Jassy's job: keeping the Amazon empire intact
Amazon - it is arguably the most powerful of the 'four horsemen of the apocalypse' - Google, Facebook and Apple being its riding mates.
Now the e-commerce behemoth will be led into a new era not by its founder and chief executive of nearly 30 years, Jeff Bezos, but the company's web services boss, Andy Jassy, who will take over in the coming months.
The move frees Bezos up to devote more time to his Blue Origin rocket company, the Washington Post, other business endeavours and his philanthropic efforts which have gathered pace in recent years as his net worth has skyrocketed (US$194 billion at the latest estimate).
Bezos remains executive chairman of the company and president, so it isn't exactly a changing of the guard. He still has ultimate power over the company and its board of directors and with a shareholding of around 10% of Amazon, has huge sway when it comes to having the final say on contentious issues.
Amazon's new CEO, Andy Jassy
Of those, there will be many on Jassy's watch. Indeed, you could argue that Bezos has taken the cowardly way out in retreating from the spotlight just as the going gets tough for Amazon, with regulatory scrutiny quite likely to turn into anti-trust action in the next couple of years.
It will now be Jassy who has to front to be grilled by lawmakers on Capitol Hill, to defend the company's track record on workers' rights and navigate the impacts of Covid-19, which to date have been fantastic for Amazon's business.
The biggest challenge will be keeping Amazon's sprawling and tightly integrated business intact against regulator's efforts to break it up or restrict its ability to act as a platform for third-party merchants while competing with them at the same time with its own products.
Regardless, Jassy certainly seems like a good choice for the job. He joined the company in 1997, so is a veteran of the business, and has overseen the massive growth of AWS, Amazon's cloud computing and storage business, which has the largest global market share of the public cloud business.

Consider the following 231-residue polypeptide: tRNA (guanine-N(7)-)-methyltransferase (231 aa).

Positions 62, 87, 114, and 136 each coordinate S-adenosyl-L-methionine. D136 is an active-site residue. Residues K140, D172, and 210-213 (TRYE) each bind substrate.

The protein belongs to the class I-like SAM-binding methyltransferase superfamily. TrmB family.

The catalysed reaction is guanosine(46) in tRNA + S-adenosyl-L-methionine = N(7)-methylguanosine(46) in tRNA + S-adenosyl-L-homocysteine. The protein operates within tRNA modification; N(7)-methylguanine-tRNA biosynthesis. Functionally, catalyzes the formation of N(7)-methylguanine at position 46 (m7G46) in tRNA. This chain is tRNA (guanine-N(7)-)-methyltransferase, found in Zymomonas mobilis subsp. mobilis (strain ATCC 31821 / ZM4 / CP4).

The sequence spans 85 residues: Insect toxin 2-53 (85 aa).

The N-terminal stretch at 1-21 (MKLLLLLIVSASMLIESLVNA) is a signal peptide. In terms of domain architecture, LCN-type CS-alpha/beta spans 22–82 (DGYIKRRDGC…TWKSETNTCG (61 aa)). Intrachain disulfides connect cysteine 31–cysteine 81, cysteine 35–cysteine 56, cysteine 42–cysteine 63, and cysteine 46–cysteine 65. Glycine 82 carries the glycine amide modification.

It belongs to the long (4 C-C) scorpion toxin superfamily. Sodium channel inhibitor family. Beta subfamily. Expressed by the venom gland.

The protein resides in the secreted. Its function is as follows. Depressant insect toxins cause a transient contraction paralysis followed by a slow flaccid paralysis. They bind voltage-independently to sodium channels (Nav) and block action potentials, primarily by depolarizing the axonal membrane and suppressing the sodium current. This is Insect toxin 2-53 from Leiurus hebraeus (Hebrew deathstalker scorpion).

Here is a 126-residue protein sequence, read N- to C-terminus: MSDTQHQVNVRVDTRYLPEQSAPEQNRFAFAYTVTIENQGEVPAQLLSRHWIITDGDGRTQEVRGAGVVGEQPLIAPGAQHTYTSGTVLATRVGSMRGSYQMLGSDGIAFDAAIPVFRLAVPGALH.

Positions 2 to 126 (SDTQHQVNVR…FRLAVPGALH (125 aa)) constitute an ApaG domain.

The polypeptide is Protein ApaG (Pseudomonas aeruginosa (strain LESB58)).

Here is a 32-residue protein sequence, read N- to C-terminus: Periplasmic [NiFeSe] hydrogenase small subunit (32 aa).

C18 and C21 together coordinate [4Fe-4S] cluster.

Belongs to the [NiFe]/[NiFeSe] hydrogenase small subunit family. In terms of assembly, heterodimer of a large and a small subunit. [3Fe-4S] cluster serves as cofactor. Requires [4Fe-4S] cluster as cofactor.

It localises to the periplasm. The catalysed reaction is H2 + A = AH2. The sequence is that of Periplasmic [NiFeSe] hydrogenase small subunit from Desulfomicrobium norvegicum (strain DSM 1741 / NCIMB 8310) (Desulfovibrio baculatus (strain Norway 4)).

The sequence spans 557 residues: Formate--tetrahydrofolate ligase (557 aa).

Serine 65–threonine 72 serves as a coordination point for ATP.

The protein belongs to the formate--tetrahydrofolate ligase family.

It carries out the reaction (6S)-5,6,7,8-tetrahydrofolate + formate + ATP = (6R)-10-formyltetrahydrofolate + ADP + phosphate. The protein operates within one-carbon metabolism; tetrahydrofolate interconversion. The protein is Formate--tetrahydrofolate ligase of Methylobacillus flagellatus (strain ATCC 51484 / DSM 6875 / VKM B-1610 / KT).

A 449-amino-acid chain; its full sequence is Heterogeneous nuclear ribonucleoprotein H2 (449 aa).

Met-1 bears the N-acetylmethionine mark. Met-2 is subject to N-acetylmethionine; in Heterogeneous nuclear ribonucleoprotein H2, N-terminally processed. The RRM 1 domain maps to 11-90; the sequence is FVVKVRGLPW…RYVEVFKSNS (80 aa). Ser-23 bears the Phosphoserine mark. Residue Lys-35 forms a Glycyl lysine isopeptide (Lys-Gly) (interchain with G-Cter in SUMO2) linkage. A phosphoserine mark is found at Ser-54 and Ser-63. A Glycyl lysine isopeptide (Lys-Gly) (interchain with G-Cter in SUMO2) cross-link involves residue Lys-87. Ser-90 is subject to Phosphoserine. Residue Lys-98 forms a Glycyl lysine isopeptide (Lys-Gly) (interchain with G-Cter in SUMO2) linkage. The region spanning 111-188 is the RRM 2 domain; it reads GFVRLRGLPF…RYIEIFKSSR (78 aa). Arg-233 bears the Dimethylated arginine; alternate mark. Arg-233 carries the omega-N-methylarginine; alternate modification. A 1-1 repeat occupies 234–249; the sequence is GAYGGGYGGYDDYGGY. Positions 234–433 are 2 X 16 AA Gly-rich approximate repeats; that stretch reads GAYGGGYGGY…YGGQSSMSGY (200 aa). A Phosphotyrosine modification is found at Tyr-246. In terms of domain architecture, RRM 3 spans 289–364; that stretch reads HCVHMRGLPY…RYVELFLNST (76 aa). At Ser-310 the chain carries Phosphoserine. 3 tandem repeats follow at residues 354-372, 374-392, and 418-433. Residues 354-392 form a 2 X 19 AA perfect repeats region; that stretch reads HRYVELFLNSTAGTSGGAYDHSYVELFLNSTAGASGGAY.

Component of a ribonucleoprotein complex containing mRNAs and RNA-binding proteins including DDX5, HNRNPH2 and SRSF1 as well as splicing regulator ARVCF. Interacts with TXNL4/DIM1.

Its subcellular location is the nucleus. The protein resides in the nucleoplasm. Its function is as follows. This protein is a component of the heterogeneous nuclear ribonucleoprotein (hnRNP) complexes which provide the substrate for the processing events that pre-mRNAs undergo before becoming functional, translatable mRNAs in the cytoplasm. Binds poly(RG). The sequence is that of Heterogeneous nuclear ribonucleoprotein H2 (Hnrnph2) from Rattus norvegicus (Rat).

AWS has been a major profit centre for Amazon as its low-margin, high turnover e-commerce business has matured. Bezos has always been a true innovator, revolutionising books with the Kindle and Amazon book store, mainstreaming digital assistants and creating one of the smartest shopping experiences on the web.
Moving out of the CEO role will potentially free him up to focus on further big picture innovations. Sergei Brin and Larry Page made a similar move at Alphabet/Google as did Bill Gates, many years ago when he took a back seat to Steve Ballmer. The transition of founder into supporting wing-man role has had mixed success in Silicon Valley.
Jassy will have his work cut out for him living up to the expectations of investors, who are sitting on shares that have more than doubled in value in less than a year. This week, Amazon reported its best-ever financial quarter - $125.6 billion in sales.
But that sort of growth can't last. The pandemic will end and buying patterns will return to normal. With questions increasingly being asked about the Zon's market power, further expansion into existing and new markets to satisfy the hunger for growth will be fraught with problems.
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